Eugenio Pacelli, Pope Pius XII (1876-1958) in his robes of office.( Fred Ramage/Fox Photos/Getty Images)
Eugenio Pacelli, Pope Pius XII (1876-1958) in his robes of office.
( Fred Ramage/Fox Photos/Getty Images)

Was Pope Pius XII Pious?

Only if you ignore what he did, Vatican says. 
 

Hitler’s pope is one step closer to sainthood. In December 2009, Pope Benedict xvi issued a decree proclaiming the “heroic virtues” of the 20th century’s most controversial pope. Prior to World War ii, the cardinal who later became Pope Pius xii successfully negotiated the Reich Concordat with Adolf Hitler in 1933, which effectively removed all political opposition to the growing Nazi movement in Germany.

During the war, Pius turned a blind eye to Hitler’s barbarous campaign to exterminate Jews. In October 1943, Hitler’s SS troops entered Rome’s old ghetto and rounded up more than a thousand Italian Jews to be transported to death camps. Before their deportation, these Jews were held captive for two days in a building located less than half a mile from the Vatican. Pope Pius was one of the first to be made aware of the Jewish arrests. Yet he did nothing to prevent them from boarding cattle cars bound for Auschwitz.

Even after the war was over, Pius intervened personally to help Nazi criminals go “underground” in order to escape punishment.

Today, Pope Benedict has placed Pius on the fast track to sainthood. By issuing a decree on his virtues, Benedict moved him closer to beatification, which is the first major step toward sainthood. But this should not in any way be seen as a “hostile act” toward Jews, said Vatican spokesman Federico Lombardi a few days after the pope’s move.

The Jews, of course, disagree, especially since the decree was made several weeks before the pontiff visited Rome’s synagogue. Jewish organizations and historians have led an effort over recent years to stop the beatification process—to no avail. Benedict’s decision to recognize Pius’s “heroic virtues” sparked an outcry from Jewish groups, some of whom pointed out that the Vatican still has not opened up to the public its archives from the time of Pius’s pontificate. “I can’t understand the rush [to beatify Pius],” said Abraham Foxman, a Holocaust survivor and the Anti-Defamation League’s national director, “especially while there are still survivors who are alive who feel the issue very, very deeply and are being told the files need time to be processed. What’s the imperative?”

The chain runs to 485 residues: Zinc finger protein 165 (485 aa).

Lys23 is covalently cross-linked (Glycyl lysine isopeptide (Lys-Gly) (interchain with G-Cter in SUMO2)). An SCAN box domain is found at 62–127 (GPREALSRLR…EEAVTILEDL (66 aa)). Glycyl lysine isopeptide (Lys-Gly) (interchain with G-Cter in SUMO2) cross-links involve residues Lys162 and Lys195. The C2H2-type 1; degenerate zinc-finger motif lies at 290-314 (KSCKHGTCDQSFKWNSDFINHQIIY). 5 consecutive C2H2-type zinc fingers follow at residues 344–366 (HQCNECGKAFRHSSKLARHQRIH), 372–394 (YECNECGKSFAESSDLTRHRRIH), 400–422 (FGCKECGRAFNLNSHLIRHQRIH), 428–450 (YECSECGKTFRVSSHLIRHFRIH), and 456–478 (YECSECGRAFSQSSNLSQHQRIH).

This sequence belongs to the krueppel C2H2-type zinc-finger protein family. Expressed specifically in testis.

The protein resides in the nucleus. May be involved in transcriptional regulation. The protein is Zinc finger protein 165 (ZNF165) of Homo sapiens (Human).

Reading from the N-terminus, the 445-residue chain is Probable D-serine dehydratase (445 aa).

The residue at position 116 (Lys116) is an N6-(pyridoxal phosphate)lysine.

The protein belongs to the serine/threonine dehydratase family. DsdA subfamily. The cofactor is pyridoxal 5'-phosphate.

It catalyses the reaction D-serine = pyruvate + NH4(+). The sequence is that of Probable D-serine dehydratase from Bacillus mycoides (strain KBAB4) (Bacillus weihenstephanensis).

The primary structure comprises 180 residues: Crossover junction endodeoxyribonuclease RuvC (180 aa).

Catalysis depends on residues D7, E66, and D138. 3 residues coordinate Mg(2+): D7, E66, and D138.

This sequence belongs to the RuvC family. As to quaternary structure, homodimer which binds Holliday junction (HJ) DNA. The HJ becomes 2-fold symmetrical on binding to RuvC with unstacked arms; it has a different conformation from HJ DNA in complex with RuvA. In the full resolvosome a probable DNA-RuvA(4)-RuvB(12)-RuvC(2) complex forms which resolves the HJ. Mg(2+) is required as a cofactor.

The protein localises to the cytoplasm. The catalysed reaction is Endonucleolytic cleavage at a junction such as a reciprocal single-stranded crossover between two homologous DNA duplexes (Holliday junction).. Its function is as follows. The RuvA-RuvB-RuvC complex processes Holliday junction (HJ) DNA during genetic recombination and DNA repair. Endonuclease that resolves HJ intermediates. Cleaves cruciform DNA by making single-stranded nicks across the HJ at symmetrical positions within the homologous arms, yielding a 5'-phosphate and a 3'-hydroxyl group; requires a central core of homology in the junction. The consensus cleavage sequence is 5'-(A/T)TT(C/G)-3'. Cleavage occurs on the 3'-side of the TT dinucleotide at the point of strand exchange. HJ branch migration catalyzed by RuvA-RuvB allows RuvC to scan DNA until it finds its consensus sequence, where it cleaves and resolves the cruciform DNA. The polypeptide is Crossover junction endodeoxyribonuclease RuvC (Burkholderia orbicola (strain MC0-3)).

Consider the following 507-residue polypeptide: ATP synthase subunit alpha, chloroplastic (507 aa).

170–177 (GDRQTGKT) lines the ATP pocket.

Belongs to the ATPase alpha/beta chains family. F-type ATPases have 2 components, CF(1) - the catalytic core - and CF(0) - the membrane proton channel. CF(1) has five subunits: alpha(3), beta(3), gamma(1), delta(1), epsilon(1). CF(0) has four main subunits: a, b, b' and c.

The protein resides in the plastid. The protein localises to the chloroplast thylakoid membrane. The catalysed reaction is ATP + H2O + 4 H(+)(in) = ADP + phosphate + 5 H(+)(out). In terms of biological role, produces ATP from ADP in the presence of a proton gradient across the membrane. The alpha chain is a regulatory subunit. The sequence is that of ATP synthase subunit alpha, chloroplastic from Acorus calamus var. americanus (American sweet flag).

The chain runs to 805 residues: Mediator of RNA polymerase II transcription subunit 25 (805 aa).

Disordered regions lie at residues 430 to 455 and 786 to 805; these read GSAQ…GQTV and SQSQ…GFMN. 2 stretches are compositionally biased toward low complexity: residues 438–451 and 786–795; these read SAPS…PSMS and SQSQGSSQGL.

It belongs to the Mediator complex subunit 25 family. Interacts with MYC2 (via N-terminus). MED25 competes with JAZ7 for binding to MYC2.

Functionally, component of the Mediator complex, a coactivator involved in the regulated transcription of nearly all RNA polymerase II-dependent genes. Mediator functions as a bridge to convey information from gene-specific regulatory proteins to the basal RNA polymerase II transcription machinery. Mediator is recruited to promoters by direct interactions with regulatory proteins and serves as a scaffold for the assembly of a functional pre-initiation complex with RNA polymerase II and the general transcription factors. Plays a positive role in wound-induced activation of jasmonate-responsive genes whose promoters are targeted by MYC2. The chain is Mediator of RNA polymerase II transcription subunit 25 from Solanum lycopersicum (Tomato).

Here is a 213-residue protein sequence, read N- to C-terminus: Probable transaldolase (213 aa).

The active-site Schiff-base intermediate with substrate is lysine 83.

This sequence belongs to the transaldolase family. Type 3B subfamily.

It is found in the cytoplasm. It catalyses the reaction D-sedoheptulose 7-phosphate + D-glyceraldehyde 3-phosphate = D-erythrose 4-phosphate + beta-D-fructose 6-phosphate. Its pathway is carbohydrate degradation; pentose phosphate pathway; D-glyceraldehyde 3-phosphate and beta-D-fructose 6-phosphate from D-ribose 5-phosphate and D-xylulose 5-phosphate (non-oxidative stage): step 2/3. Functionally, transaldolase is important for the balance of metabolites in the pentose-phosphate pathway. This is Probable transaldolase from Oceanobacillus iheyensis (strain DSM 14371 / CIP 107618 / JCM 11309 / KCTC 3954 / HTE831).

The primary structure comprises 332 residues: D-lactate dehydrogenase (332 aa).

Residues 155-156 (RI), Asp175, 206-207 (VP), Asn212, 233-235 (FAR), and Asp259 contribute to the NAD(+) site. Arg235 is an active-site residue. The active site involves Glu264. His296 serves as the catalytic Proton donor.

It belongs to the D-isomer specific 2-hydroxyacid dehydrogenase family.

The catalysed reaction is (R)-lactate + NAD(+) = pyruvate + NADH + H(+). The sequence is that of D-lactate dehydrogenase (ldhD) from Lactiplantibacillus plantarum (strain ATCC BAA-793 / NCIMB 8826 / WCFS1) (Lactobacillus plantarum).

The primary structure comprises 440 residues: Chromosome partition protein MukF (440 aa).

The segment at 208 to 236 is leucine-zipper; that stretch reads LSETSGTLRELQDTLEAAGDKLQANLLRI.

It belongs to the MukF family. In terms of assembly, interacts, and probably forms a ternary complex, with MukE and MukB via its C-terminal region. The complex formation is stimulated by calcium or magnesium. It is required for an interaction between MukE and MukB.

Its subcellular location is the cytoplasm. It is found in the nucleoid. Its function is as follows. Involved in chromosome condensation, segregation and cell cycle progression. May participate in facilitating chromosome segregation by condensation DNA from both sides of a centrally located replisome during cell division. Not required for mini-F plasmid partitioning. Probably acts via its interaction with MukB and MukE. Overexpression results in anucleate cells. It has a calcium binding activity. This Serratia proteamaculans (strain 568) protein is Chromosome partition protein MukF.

Incredibly, the Vatican doesn’t see how the historical record matters much when it comes to Pius’s qualifications for sainthood. Lombardi believes Pius should be evaluated by his Christian life and “his intense relationship with God and continuous search for evangelical perfection”—not “the historical impact of all his operative decisions” (Vatican Information Service, Dec. 23, 2009).

The Vatican, Lombardi seems to be arguing, is quite all right with whitewashing the dubious acts of its most celebrated popes. He offered this quote from Pope John Paul ii as further support for Pius: “[T]he church does not celebrate the specific historical decisions he may have made, but rather points to him as someone to be imitated and venerated because of his virtues, in praise of the divine grace which shines resplendently in them.”

Never mind what he actually did—just know that he was virtuous.

Can you imagine Jesus Christ ever reasoning in that manner? Your religion, Jesus taught, is what you do! “And why call ye me, Lord, Lord, and do not the things which I say?” (Luke 6:46).

True religion is how you live, Moses added. “For he [God] is your life,” it says in Deuteronomy 30:20.

While in Athens, the Apostle Paul scolded the educated elites of his day for their rampant idolatry, saying that in Christ “we live, and move, and have our being” (Acts 17:28).

“Finally, brethren,” Paul wrote in Philippians 4:8, “whatsoever things are true, whatsoever things are honest, whatsoever things are just, whatsoever things are pure, whatsoever things are lovely, whatsoever things are of good report; if there be any virtue, and if there be any praise, think on these things.”

Yes, indeed. Think on these heroic virtues. But that’s not all. True religion can’t stop there. Verse 9 completes the thought: “Those things, which ye have both learned, and received, and heard, and seen in me, do.”

Think on them—and do them! That’s the hallmark of a true Christian.

Pope Pius xii’s virtues, or lack thereof, can hardly be determined by words alone—not if we take the Bible at its word.

If there be any virtue, what did he do?

GoogleFollow Stephen Flurry on Twitter or e-mail him. You can read his past articles here.
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